The chairman reached for the black cap and an electrifying silence spread over the court. Mr. Oogle, who looked very frightened, opened with trembling hands a new packet of throat pastilles.
Before placing a • tablet in his month, he proffered the little packet to the chairman, anticipating that the latter was about to make extensive use of his voice, and to show (a) that lie had been well brought up ; that there was no ill-feeling ; (c) that he was not really afraid; (d) that be did not care, anyway; and (e) in the faint hope of influencing the Commissioners' decision. The chairman, however, knowing from experience the danger of accepting sweets from strange men, declined with a curt nod of the head.
"Justice must be done," he announced, in tones that filled the assembly with awe, awoke one of the panel Commissioners, and put the clerk in bed, throughout Christmas, with severely frost-bitten ears. The applicant groaned, but counsel for the railway company brightened in joyous expectation.
"The great British railways, the preservation of which is essential to the, public inconvenience, must be protected. It has been shown that a railway service is operated within a radius of 25 miles of the route proposed to be traversed by the applicant. It is a fact that the service is primarily intended for goods and that there is no station, but the company 'has intimated its willingness to carry
passengers at parcels rates when the accommodation of the trucks, cattle and otherwise, is not in full occupation.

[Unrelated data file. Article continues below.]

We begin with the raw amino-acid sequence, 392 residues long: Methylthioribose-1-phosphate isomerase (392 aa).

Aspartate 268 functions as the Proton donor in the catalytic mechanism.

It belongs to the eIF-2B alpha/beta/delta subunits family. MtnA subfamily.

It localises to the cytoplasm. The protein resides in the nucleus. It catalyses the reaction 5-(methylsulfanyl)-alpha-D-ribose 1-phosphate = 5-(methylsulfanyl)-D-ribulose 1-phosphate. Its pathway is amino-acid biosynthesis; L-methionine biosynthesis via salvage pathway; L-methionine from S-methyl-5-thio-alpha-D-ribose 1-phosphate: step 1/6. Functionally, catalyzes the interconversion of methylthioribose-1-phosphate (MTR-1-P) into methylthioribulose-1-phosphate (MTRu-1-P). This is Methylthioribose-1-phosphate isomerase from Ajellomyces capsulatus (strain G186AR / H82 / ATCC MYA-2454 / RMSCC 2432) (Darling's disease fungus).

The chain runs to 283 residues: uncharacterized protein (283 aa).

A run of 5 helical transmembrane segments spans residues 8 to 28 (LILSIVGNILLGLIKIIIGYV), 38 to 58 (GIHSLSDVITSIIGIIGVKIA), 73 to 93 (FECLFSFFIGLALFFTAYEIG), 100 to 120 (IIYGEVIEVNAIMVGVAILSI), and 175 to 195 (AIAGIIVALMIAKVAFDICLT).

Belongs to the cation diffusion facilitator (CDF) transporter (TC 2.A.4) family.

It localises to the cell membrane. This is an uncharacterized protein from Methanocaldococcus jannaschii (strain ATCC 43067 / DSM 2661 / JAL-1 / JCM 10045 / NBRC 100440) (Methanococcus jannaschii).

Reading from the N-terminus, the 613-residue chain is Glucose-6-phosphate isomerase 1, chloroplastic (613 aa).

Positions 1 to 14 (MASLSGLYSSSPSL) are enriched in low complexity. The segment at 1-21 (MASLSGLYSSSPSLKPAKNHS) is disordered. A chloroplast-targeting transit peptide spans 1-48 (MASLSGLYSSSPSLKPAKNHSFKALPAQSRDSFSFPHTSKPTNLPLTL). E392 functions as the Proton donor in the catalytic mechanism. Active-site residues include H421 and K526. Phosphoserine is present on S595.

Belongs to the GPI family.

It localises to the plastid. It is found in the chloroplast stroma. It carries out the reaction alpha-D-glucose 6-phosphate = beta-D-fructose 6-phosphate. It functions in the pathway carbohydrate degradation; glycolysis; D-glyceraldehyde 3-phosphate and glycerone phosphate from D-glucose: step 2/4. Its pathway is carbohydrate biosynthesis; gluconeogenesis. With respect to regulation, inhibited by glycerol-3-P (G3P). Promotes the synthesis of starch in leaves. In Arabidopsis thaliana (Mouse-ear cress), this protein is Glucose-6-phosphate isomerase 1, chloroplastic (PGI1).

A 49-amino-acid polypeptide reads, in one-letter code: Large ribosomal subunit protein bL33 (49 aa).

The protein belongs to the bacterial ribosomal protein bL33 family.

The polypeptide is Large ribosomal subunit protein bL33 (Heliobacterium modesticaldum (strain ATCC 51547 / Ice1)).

"Moreover," continued the chairman, twiddling his long, white beard, " when the Commissioners were boys the public travelled in open, trucks. What was good enough for them is good enough for the modern generation, which, in our considered opinion, is pampered and invertebrate.
"Furthermore, Parliament, which, in its wisdom, passed the Road Traffic Act, 1930, has bestowed upon the Commissioners wide powers. These, it would appear, include arbitration upon the question of whether it is in the public interest for certain men to be employed at certain collieries.
"By the same token, the Commissioners feel that they are entitled to take into consideration, when determining applications, the health of the public. In our view, the widespread development of travel facilities ha partly been responsible for the decline of a great nation. Therefore, the public should take more exercise, such as walking, and this fact has, of necessity, had an important influence on our decision to refuse this application."
Justice (and the applicant) having been done, the chairman relaxed, a Lid, observing the grief apparent on Mr. Oogle's face, asked : "What would you like for Christmas?"
"Well, sir, since you're so kind," replied Mr. Oogle, "I have always wanted a rabbit—a nice, quiet one." He was a simple man of true British country stock.
"Your application is granted under Regulation 49 of the Public Service
Vehicles (Licences and Certificates) Regulations," announced the chairman, "with the conditions that not more than three services of food shall be provided daily and that on no service shall more than one duplicate course be permitted."
The railway company, of course, appealed against this grant, on the ground that, if the applicant had always wanted a rabbit—a nice., quiet one—he could have foreseen the event, and, consequently, should have given the statutory notice of his application, which should not, therefore, have been granted under Regulation A9 of the aforesaid Statutory Rules and. Orders, 1934, No. 1,269.
With great respect, it was submitted that the Commissioners' decision was wrong in law, in substance and in fact, and thoroughly ultra vices. With this view the Minister concurred, and, in exchange for his pet, Mr. Oogle got the bird, which was officially presented to him in company with an account for 10 guineas costs.